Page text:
Video can be hard sometimes, particularly if your church goes all out in terms of quality. Instead of setting up a professional video shoot with scripted lines and a great story, all of which is good, plan on a simpler video that's funny and pointed. We create a Summer Team of volunteers each year and one year (a while ago now) we created a simple video to help recruit to that team. You can see it here. We had parents record their kids (using their smartphones) saying lines we scripted and provided. Putting them together to complete the video was simple. You can do the same and share it in service and on all your social media channels, preferably multiple times.
Hold a Church-Wide Vision Night
This one obviously involves a lot more than just your ministry, but it can be very helpful to hold a vision night (or something similar) in your church. Invite everyone who calls your church home and cast a great vision for what your church is all about and what's on the horizon. During that time, you can challenge people to be “all in” at your church. Define what “all in” means and lead them to respond in some way that you can track. We had people fill out a card and then followed up with anyone who indicated they wanted to serve but wasn't currently serving. Few things have boosted church volunteerism for us like Vision Nights.
Launch and Promote a Volunteer Orientation
Often times what people need before they commit to volunteer is a safe place to ask questions. By starting a Volunteer Orientation and promoting it to your church, you can let people know there is a place where they can learn more about serving and get answers to any questions they might have. As you talk about the Volunteer Orientation, be sure to emphasize that it's for anyone who is interested. They're not committing to serve by attending the orientation, they're just committing to consider it. Be sure to maximize your time with them at the orientation by focusing on vision and stories to help them understand why they should serve.
What's your reach ratio and overall church volunteerism like?
Share it in the comments below.
Ours is 1.4. Seems low. This could be a good sign of engagement levels or a sign that we’re too heavy on our programming, placing too high a burden on our church. Thoughts?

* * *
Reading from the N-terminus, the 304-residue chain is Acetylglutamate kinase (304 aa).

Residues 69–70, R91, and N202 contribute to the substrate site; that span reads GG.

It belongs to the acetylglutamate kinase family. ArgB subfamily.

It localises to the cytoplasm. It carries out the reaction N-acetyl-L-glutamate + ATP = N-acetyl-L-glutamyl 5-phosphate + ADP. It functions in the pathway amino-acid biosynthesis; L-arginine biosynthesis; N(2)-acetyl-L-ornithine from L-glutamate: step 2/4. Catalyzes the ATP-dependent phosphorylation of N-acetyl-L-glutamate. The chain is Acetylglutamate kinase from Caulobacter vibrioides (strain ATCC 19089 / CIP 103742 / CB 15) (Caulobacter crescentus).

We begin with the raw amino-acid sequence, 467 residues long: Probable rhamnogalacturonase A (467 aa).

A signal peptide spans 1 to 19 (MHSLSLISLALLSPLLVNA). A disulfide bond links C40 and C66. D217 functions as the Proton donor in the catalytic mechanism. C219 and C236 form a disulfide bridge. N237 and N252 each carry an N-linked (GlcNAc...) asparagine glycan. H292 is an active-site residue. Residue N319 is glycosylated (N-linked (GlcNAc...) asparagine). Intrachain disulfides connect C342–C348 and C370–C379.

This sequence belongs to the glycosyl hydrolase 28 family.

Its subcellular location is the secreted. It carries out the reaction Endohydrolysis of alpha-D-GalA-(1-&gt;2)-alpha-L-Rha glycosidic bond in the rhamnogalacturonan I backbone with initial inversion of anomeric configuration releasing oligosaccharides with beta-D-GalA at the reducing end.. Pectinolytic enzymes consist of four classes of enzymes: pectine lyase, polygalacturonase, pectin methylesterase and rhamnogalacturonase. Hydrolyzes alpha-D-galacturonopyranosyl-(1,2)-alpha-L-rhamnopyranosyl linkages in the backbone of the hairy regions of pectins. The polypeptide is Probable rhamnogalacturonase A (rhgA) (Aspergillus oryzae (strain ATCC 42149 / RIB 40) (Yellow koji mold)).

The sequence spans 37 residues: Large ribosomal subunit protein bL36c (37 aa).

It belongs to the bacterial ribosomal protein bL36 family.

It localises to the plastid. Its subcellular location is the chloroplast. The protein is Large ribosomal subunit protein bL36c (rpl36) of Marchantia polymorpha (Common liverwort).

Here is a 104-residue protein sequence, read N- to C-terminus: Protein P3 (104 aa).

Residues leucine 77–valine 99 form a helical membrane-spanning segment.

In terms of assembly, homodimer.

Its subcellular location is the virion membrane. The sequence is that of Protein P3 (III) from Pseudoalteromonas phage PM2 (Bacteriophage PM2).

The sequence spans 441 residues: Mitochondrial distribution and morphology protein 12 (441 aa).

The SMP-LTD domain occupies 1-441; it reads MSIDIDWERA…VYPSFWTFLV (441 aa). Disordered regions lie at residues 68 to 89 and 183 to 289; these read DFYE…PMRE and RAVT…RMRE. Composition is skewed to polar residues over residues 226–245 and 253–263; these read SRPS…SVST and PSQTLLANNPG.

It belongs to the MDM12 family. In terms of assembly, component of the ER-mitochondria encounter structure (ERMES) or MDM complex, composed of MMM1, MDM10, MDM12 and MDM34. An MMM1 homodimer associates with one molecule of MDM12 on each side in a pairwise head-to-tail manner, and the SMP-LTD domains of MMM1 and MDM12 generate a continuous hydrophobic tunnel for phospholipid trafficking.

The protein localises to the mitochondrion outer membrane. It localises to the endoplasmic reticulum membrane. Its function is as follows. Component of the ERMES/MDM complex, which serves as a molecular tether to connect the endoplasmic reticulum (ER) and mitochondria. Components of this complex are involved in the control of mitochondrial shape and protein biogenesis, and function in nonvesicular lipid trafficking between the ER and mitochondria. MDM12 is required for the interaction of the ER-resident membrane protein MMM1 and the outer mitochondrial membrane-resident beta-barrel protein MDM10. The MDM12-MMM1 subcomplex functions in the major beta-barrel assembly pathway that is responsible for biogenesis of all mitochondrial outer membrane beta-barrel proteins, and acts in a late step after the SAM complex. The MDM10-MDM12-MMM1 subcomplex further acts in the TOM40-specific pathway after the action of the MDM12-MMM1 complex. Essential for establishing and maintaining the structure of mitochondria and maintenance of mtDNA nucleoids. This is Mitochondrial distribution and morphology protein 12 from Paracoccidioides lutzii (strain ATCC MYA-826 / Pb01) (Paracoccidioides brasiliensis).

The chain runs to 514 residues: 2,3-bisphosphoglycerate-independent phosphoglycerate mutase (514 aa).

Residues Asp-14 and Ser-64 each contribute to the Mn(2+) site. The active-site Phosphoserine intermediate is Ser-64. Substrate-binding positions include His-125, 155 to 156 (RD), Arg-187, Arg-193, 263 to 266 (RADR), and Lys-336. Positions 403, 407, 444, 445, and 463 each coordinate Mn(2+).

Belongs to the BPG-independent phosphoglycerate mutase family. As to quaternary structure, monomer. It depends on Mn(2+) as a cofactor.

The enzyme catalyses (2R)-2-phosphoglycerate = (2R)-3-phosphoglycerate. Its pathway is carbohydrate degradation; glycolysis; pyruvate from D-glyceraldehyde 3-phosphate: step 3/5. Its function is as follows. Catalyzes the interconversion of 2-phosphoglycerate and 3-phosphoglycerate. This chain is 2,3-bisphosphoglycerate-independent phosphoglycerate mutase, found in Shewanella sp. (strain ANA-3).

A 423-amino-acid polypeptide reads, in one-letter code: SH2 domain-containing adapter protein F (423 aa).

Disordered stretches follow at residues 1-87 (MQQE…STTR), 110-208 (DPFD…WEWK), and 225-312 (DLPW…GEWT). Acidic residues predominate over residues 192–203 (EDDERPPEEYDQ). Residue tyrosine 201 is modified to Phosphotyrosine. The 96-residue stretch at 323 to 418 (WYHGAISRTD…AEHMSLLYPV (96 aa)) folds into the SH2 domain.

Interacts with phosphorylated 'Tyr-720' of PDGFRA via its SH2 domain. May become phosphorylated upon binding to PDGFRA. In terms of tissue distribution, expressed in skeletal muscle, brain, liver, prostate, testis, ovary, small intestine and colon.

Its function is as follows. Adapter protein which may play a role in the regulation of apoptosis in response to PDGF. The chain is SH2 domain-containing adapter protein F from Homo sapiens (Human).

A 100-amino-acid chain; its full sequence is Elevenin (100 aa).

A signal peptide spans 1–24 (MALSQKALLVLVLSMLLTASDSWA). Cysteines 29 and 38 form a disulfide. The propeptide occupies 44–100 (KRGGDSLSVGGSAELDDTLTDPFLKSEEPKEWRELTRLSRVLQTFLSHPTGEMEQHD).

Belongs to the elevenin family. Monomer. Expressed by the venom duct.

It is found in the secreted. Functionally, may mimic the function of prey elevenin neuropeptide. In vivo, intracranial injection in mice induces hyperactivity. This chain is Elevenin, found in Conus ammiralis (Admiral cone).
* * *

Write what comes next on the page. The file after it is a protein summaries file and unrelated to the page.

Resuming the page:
1.4 is very low. Now, lower is generally better, meaning you have A LOT of volunteers as a percentage of your average attendance. What are your actual numbers?
Average attendance = ?
Total individual volunteers = ?
You are right that at some point having so many volunteers probably means you’re too heavy on programming or you have rotations that are getting a lot of people to serve but not at a high commitment level. Neither of those would be a good thing.
I’m interested to hear more.
Thanks for the reply. Real numbers are:
Average attendance: 550
Total volunteers: 373
Context: Rural. 12k population. Heavily saturated with churches (think: a rural, Canadian version of Atlanta). 130 year old church
I think the issue is a combination of both of the things you’ve mentioned. We’re moving towards being more of a “simple church” and trying to cut programs that aren’t strategic, but we also have a fair number of these volunteers that are rotational or “special occasion-only” (e.g. funeral serving, Christmas events, etc.).
The goal would be to try and lean out a bit while maintaining high levels of meaningful engagement
That is quite extreme. How much of that 550 is kids? If it’s 125, then you have 373 volunteers out of an average of 88% of your adult/student attendance serving (373/425), which is crazy high.
Yes, it is! Our attendance in our weekly kids and teens programming is right around 250, but the amount of kids in our actual Sunday morning service is only 70 (that’s a ratio as well that I’d be interested in hearing where other churches are at). 30, out of the 70, are teens.
So, our adult/student attendance, rather than 550, is 510.
These have been eye-opening numbers to work through and have caused us to re-evaluate our volunteer positions, as well as the amount of programs we offer. Thanks for starting the conversation for us!
Interesting. There are always exceptions, but most churches have 18-25% of their attendance from kids and a healthy student ministry is usually around 10% of the size of the church.
So, a church averaging 500 would have:
90-125 Kids on a typical Sunday
375-410 Adults on a typical Sunday
50 Students/Youth at their primary student gathering
Again, there are always outliers. A church that’s really young wouldn’t have a lot of students and a church that’s older may have very few kids. A church in an urban area wouldn’t have much of either, etc.
So, you have 373 volunteers out of 510 adults/students, or 73%. That’s really high, but I have seen it before. Too many programs is probably the biggest factor.
I would wonder about the low % of kids (40/550 = 7%) and students (30/550 = 5.5%).
What is your weekly kids and teens programming (not in the service)?
Great to hear some of those general numbers from other churches. Thanks for that.
While our kids/teens attendance in our main weekend worship services only averages 70, the program attendance is much higher:
Sunday Kids Groups – 150-160 kids
Midweek Student Groups – 40-50/group (Jr and HS), so 80-100 total.
The percentage of our kids and teens moving from their designated programming into our main worship service has felt like a growth area for us. Would this be common in other churches as well?
Oh, I see. You meant kids/students actually in the same service as adults? That’s a ratio that’s hard to find benchmarks for.
I would think most churches don’t necessarily view kids/students moving into service as a growth area, mostly because they’re already counting them in their own programming as part of the total Sunday morning number.
Is that what you mean?
We’re only really concerned about that trend with older teens, as we work hard at integrating them into the larger church prior to graduation.
With younger kids, not seeing them in our service is an indicator that many of our young parent volunteers are also not moving into the main service, but simply showing up on the weekend to volunteer in children’s ministry. Does that make sense?
Thanks for taking the time on these comments. It would be great to connect at OC18 if possible. Bummed I’m not at NEXT right now!